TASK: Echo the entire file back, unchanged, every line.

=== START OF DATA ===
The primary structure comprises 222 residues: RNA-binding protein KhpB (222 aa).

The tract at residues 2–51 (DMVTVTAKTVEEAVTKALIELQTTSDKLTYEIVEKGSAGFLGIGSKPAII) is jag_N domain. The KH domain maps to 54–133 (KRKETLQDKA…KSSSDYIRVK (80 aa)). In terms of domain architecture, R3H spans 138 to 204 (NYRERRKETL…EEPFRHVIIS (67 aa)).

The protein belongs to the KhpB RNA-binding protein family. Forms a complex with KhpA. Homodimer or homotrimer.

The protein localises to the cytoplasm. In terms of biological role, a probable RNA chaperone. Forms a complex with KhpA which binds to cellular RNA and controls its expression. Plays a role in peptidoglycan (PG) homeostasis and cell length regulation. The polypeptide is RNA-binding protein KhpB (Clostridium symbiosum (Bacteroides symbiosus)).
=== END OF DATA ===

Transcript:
The primary structure comprises 222 residues: RNA-binding protein KhpB (222 aa).

The tract at residues 2–51 (DMVTVTAKTVEEAVTKALIELQTTSDKLTYEIVEKGSAGFLGIGSKPAII) is jag_N domain. The KH domain maps to 54–133 (KRKETLQDKA…KSSSDYIRVK (80 aa)). In terms of domain architecture, R3H spans 138 to 204 (NYRERRKETL…EEPFRHVIIS (67 aa)).

The protein belongs to the KhpB RNA-binding protein family. Forms a complex with KhpA. Homodimer or homotrimer.

The protein localises to the cytoplasm. In terms of biological role, a probable RNA chaperone. Forms a complex with KhpA which binds to cellular RNA and controls its expression. Plays a role in peptidoglycan (PG) homeostasis and cell length regulation. The polypeptide is RNA-binding protein KhpB (Clostridium symbiosum (Bacteroides symbiosus)).